Price Elasticity and Other Issues, Essay Example
Both beverages consumed in the market, wine and beer are considered to be of an almost the same caliber between each other. When it comes to pricing, wine is almost considered higher than that of beer products due to the fact that these beverages undergo longer procedures of production and involves a higher level of man power especially when it comes to the creation of such beverages. Relatively though, there are some beer beverages that follow the same tedious process. In a way, the real determining factor between the elasticity of price between beer and wine is that of the demand of the market. When the market demands more for beer then surely wine would lower down its price so as to get more attention from the buyers; the same thing happens when it comes to wine exceptions. There are certain occasions when consumers often more prefer wine over beer and at some point, the preferences change. It is during this watch of occasional changes and preferences in the market that the price changes occur.
Price elasticity as well as cross price elasticities of demand specifically vary when it comes to the computation of the slope of price consumption curve. Notably, the unitary status of the price of beer is incurred when the price-consumption curve is horizontal, whereas during these times, the price elasticity of wine becomes zero. However, when the price consumption changes due to market preferences into a down slope, then the wine’s cross price against beer becomes positive.
Response to EMMA BRUM:
The price elasticity of demand measures how much the quantity demanded responds to change in price. One of the determinants for the price elasticity of demand is the availability of a close substitute. Beer and wine are considered substitutes of one another and because of this they have a more elastic demand because it is easier for consumers to switch from on good to another good.
Emma Brum’s response is rather relative on the correlation on how the change of consumption level between beer and wine in the market specifically affects the elasticity of the prices of both products. I personally agree with this as it does connote to the idealism on how consumption curves directly define the pricing differences between wine and beer depending on specific market occasions.
Second Question: What do you think the price elasticity of gasoline is?
As for me, I would say that the price elasticity of gasoline is around -0.26. The reason behind this is the fact that the value of gasoline remains especially stagnant indicatively with regards the induction of transportation developments. Although there are chances when people have the choice to utilize other forms of transportation and at some point even consider walking for the sake of saving up just so to limit their expenses on gasoline, more are enticed to remain in the course of using personal transportation even though the price at stake may be higher. The convenience of having one’s own form of transportation cannot simply be disregarded especially for those who go to work regularly.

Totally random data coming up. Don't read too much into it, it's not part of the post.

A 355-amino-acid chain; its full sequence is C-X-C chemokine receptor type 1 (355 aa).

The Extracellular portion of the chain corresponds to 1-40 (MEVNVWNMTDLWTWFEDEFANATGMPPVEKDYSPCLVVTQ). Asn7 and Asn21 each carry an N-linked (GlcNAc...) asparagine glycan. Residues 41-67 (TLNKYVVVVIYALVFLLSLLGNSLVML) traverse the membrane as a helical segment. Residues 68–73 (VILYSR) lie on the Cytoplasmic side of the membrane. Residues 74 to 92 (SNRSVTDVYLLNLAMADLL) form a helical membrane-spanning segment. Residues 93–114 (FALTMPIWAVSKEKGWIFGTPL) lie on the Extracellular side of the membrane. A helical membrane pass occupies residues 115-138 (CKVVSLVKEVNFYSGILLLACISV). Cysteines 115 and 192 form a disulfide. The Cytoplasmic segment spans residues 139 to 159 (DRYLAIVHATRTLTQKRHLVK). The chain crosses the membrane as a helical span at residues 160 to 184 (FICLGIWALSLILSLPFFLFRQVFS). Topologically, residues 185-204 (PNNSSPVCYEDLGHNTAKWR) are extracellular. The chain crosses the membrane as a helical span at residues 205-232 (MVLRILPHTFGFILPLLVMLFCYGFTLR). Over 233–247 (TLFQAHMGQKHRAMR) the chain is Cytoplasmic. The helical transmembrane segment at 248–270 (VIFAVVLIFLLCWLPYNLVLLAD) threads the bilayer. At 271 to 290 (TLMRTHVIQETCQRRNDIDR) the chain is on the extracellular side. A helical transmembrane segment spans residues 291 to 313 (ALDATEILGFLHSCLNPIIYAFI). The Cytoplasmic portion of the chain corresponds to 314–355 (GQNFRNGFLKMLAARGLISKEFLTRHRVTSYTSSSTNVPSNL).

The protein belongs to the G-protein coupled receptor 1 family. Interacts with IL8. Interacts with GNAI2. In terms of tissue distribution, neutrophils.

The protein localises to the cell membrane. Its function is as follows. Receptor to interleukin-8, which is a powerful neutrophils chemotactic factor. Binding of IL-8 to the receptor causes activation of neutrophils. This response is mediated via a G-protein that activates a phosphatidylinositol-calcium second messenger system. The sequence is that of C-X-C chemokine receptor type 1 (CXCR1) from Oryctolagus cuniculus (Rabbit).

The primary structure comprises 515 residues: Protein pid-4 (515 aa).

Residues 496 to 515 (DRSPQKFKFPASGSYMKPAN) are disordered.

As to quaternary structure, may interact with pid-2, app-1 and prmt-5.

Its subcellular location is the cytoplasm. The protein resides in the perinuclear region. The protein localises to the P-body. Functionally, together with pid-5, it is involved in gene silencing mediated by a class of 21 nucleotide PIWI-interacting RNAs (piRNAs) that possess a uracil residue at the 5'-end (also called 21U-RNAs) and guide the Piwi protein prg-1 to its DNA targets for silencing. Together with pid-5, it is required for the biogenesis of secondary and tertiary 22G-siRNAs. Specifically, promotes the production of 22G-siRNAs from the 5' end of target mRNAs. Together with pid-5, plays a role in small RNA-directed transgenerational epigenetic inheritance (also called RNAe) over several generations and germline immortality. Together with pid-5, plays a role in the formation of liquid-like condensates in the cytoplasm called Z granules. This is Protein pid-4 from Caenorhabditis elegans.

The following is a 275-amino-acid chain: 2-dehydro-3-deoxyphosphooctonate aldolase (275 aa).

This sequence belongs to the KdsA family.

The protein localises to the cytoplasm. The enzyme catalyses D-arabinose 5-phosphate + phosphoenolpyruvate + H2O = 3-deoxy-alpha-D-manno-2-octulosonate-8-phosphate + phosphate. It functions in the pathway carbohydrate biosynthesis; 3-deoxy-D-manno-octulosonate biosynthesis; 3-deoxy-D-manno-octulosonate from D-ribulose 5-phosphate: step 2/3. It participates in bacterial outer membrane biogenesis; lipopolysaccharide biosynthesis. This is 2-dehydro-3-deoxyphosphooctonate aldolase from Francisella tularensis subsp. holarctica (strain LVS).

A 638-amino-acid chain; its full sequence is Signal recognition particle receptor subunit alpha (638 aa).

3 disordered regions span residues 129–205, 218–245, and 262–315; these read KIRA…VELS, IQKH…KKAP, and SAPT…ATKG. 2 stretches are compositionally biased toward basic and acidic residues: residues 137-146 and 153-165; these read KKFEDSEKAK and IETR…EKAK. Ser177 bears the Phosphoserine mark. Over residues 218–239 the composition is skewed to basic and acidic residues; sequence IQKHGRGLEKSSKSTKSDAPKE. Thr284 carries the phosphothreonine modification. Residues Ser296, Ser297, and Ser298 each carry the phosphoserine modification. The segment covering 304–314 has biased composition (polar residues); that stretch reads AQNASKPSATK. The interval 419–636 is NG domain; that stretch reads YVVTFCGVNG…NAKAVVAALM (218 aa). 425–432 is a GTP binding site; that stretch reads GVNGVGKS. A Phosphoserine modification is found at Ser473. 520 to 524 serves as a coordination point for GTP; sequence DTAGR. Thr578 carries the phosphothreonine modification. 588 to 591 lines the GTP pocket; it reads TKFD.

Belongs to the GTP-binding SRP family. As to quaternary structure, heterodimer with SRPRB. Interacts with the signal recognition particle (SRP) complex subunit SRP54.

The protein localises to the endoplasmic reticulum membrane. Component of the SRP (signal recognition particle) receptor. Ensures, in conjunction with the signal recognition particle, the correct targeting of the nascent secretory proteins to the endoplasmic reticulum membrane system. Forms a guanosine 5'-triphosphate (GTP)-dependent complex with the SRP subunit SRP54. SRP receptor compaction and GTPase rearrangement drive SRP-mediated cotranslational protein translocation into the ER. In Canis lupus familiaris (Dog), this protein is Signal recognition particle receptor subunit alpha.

I personally think that it is the elasticity of the price range of gasoline that dictates the behavior of its consumer. The consistent shifting of prices between the upper and lower case behavior of the price dictates how the clients are likely to give attention to the possibility of limiting their travel and transport expenses or completely adjusting to the matter.
If the price of gasoline is inelastic [that is it continues to rise regularly] then it would likely result to the complete decrease of people considering personal transportation to be a necessity and would definitely shift to public transport options.
Response to KYLE HOLLENBECK
I would expect the price elasticy of gasoline to be somewhere around -.3. This is because I feel gasoline would be more elastic than medical supplies in the way that there are accessible ways to use less (carpooling, riding buses, etc.). However, gasoline is still very highly prioritzed and thus I feel it would be relatively inelastic. The reason I pegged it a bit higher than beer is because I feel many people would be more willing to start carpooling or drive less than to give up a form of enjoyment such as drinking beer.
Although Kyle Hollenbeck’s reaction may have a valid point, I do think that it is quite considerably agreeable that in the real world, people opt to utilize better transportation especially if they deal with this matter almost all the time in an everyday situation. This then would indicate that somehow, readjusting to a new course of transportation would not be such an easy consideration or decision to make.
Notably, as I mentioned in my comment, this fact is further proven by how gas prices actually dictate the behavior of consumers over the consumption of gasoline. If it does affect the perception of the consumers in a negative manner [that is to readjust completely to other forms of transportation instead of personal car use] then it would likely result to the lowered rate of car sales every year, which is an unlikely picture compared to what is happening today.
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